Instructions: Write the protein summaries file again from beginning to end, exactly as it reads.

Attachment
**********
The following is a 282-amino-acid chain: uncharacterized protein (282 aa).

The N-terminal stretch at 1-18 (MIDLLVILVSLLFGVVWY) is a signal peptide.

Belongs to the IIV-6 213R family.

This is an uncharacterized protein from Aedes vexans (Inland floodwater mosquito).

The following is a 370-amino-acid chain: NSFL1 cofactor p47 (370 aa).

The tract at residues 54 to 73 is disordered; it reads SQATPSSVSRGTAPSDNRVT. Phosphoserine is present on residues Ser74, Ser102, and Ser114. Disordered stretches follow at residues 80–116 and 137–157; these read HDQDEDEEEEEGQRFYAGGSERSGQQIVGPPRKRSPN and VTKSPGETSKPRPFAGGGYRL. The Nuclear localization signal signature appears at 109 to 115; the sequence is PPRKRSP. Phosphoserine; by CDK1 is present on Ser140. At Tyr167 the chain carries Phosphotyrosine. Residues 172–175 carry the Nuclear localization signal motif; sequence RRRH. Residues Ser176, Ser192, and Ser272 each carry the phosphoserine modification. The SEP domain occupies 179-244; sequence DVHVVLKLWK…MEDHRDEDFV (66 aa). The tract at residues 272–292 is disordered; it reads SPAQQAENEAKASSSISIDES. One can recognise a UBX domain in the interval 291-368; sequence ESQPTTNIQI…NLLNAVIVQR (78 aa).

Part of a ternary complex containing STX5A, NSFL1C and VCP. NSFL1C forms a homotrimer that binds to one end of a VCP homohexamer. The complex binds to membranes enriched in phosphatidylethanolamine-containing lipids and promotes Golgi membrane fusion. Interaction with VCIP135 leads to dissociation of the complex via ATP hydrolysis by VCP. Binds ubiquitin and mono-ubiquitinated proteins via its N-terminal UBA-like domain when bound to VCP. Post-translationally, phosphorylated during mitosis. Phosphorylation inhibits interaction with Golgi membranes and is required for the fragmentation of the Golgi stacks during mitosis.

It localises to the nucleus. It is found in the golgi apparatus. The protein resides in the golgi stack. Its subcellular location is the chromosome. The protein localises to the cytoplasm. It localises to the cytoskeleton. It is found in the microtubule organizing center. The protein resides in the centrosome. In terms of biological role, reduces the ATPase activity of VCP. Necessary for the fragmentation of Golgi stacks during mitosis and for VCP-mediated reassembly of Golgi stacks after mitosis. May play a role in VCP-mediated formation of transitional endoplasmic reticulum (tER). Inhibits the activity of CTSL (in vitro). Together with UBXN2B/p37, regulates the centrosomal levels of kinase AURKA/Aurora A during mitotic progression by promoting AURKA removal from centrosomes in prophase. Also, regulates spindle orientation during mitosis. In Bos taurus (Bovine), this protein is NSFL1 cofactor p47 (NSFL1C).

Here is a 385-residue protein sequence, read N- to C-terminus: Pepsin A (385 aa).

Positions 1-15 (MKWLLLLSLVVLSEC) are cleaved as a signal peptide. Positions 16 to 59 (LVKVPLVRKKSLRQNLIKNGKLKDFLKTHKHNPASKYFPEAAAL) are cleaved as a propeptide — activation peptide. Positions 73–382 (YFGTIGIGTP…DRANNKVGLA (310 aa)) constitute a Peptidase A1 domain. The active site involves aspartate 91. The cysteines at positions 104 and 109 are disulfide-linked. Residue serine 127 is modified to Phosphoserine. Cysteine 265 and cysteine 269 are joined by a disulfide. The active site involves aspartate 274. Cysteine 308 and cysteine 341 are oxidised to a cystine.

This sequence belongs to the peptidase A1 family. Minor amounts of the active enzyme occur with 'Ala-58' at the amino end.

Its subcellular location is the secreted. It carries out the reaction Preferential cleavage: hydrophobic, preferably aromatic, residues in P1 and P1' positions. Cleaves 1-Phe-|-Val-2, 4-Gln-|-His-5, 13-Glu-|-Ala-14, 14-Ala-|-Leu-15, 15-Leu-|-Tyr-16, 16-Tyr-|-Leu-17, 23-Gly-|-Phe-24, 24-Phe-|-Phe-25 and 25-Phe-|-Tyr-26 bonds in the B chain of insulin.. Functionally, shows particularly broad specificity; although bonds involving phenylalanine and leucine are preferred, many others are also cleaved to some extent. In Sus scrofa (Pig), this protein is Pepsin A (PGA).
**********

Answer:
The following is a 282-amino-acid chain: uncharacterized protein (282 aa).

The N-terminal stretch at 1-18 (MIDLLVILVSLLFGVVWY) is a signal peptide.

Belongs to the IIV-6 213R family.

This is an uncharacterized protein from Aedes vexans (Inland floodwater mosquito).

The following is a 370-amino-acid chain: NSFL1 cofactor p47 (370 aa).

The tract at residues 54 to 73 is disordered; it reads SQATPSSVSRGTAPSDNRVT. Phosphoserine is present on residues Ser74, Ser102, and Ser114. Disordered stretches follow at residues 80–116 and 137–157; these read HDQDEDEEEEEGQRFYAGGSERSGQQIVGPPRKRSPN and VTKSPGETSKPRPFAGGGYRL. The Nuclear localization signal signature appears at 109 to 115; the sequence is PPRKRSP. Phosphoserine; by CDK1 is present on Ser140. At Tyr167 the chain carries Phosphotyrosine. Residues 172–175 carry the Nuclear localization signal motif; sequence RRRH. Residues Ser176, Ser192, and Ser272 each carry the phosphoserine modification. The SEP domain occupies 179-244; sequence DVHVVLKLWK…MEDHRDEDFV (66 aa). The tract at residues 272–292 is disordered; it reads SPAQQAENEAKASSSISIDES. One can recognise a UBX domain in the interval 291-368; sequence ESQPTTNIQI…NLLNAVIVQR (78 aa).

Part of a ternary complex containing STX5A, NSFL1C and VCP. NSFL1C forms a homotrimer that binds to one end of a VCP homohexamer. The complex binds to membranes enriched in phosphatidylethanolamine-containing lipids and promotes Golgi membrane fusion. Interaction with VCIP135 leads to dissociation of the complex via ATP hydrolysis by VCP. Binds ubiquitin and mono-ubiquitinated proteins via its N-terminal UBA-like domain when bound to VCP. Post-translationally, phosphorylated during mitosis. Phosphorylation inhibits interaction with Golgi membranes and is required for the fragmentation of the Golgi stacks during mitosis.

It localises to the nucleus. It is found in the golgi apparatus. The protein resides in the golgi stack. Its subcellular location is the chromosome. The protein localises to the cytoplasm. It localises to the cytoskeleton. It is found in the microtubule organizing center. The protein resides in the centrosome. In terms of biological role, reduces the ATPase activity of VCP. Necessary for the fragmentation of Golgi stacks during mitosis and for VCP-mediated reassembly of Golgi stacks after mitosis. May play a role in VCP-mediated formation of transitional endoplasmic reticulum (tER). Inhibits the activity of CTSL (in vitro). Together with UBXN2B/p37, regulates the centrosomal levels of kinase AURKA/Aurora A during mitotic progression by promoting AURKA removal from centrosomes in prophase. Also, regulates spindle orientation during mitosis. In Bos taurus (Bovine), this protein is NSFL1 cofactor p47 (NSFL1C).

Here is a 385-residue protein sequence, read N- to C-terminus: Pepsin A (385 aa).

Positions 1-15 (MKWLLLLSLVVLSEC) are cleaved as a signal peptide. Positions 16 to 59 (LVKVPLVRKKSLRQNLIKNGKLKDFLKTHKHNPASKYFPEAAAL) are cleaved as a propeptide — activation peptide. Positions 73–382 (YFGTIGIGTP…DRANNKVGLA (310 aa)) constitute a Peptidase A1 domain. The active site involves aspartate 91. The cysteines at positions 104 and 109 are disulfide-linked. Residue serine 127 is modified to Phosphoserine. Cysteine 265 and cysteine 269 are joined by a disulfide. The active site involves aspartate 274. Cysteine 308 and cysteine 341 are oxidised to a cystine.

This sequence belongs to the peptidase A1 family. Minor amounts of the active enzyme occur with 'Ala-58' at the amino end.

Its subcellular location is the secreted. It carries out the reaction Preferential cleavage: hydrophobic, preferably aromatic, residues in P1 and P1' positions. Cleaves 1-Phe-|-Val-2, 4-Gln-|-His-5, 13-Glu-|-Ala-14, 14-Ala-|-Leu-15, 15-Leu-|-Tyr-16, 16-Tyr-|-Leu-17, 23-Gly-|-Phe-24, 24-Phe-|-Phe-25 and 25-Phe-|-Tyr-26 bonds in the B chain of insulin.. Functionally, shows particularly broad specificity; although bonds involving phenylalanine and leucine are preferred, many others are also cleaved to some extent. In Sus scrofa (Pig), this protein is Pepsin A (PGA).